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A large, well-attended peaceful protest until…..

What was a large peaceful protest was marred by attacks on officers late in the day. Police Oracle contributor Chris Hobbs reflects on how it turned violent.

Photo courtesy of DRN images

Photo courtesy of DRN images

Date - 26th April 2021
By - Chris Hobbs
2 Comments 2 Comments}

It was decision that I had cause to regret. After marching around the streets of central London for a distance of 10 miles at the head of a vast procession of protesters I decided that the remnants of the crowd in and around Speakers Corner were as tired and footsore as I was and any incidents worthy of note, unlikely. I was to be proved very, very wrong.

The day had started off inauspiciously; on the Piccadilly Line heading to Hyde Park Corner and next to the carriage where I was standing, a number of rowdy maskless protesters were berating passengers who were obeying regulations and wearing masks.

One feature of the anti-Lockdown, anti-vaxx, there is no pandemic demonstrations is the cat and mouse game the organisers play, presumably with police, in terms of the assembly point. In order to ensure that police cannot take action, they delay announcing that assembly point until two hours before the scheduled start. Whilst police intelligence may have suffered due to cutbacks, it certainly hasn’t deteriorated to that extent.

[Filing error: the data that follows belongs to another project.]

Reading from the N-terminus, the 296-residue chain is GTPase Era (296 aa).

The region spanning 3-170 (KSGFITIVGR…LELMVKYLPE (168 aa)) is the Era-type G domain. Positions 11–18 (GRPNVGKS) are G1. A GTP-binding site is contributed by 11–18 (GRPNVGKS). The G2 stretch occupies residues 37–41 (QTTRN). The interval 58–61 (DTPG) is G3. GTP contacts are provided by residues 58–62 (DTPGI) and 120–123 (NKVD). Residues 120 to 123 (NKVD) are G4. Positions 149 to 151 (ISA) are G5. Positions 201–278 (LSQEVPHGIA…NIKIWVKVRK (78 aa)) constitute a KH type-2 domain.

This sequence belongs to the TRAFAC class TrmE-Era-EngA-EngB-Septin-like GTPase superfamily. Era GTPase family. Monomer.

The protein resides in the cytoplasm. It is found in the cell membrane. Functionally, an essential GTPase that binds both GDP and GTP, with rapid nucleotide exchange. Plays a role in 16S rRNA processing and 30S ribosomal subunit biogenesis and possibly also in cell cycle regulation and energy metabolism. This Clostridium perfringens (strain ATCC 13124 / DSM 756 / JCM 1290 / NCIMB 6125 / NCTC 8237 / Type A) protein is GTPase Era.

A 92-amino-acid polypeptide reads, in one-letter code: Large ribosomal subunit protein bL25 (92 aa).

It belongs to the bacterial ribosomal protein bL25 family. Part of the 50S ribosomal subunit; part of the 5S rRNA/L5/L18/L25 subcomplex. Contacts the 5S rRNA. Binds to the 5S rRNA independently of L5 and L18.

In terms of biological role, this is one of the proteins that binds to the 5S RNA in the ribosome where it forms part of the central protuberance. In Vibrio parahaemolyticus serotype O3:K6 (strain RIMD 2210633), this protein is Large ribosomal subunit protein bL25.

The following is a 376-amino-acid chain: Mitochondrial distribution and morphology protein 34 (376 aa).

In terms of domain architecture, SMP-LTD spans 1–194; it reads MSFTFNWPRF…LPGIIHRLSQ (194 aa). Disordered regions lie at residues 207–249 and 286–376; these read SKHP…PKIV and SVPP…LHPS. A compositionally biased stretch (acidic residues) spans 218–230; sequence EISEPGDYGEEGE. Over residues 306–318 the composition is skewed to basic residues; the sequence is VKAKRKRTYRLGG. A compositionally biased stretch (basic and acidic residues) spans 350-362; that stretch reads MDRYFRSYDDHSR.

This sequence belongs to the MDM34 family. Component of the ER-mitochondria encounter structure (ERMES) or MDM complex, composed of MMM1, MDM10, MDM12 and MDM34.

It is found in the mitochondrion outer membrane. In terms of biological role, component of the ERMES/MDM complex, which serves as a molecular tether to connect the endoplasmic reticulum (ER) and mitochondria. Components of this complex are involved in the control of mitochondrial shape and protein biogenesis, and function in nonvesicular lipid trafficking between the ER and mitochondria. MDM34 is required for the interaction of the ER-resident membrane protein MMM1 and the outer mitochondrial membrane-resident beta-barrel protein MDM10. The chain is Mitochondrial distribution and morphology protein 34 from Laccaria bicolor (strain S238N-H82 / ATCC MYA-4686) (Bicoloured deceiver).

The march out from Hyde Park Corner began ahead of time and was clearly going to be huge. I managed to reach the head of it as it made noisy progress up Park Lane towards Speaker’s Corner. At one stage it stopped as the marchers looked to their left and began cheering and applauding. I could soon see why; in the distance moving across the Hyde Park grass could be seen thousands of protesters relocating from Speakers Corner to the assembly point. It would seem they had erroneously believed that the Speakers Corner was the location from which the march would proceed.

Such were the numbers there was no way the march could be policed. The City of London ‘bike cops’ again did a superb job at the head of the march ensuring the safety of the protesters and, with several Met traffic motor cyclists, attempted to minimise traffic chaos. Also at the head of the march were two evidence gatherers and several, presumably FIT (Forward Intelligence Team) officers.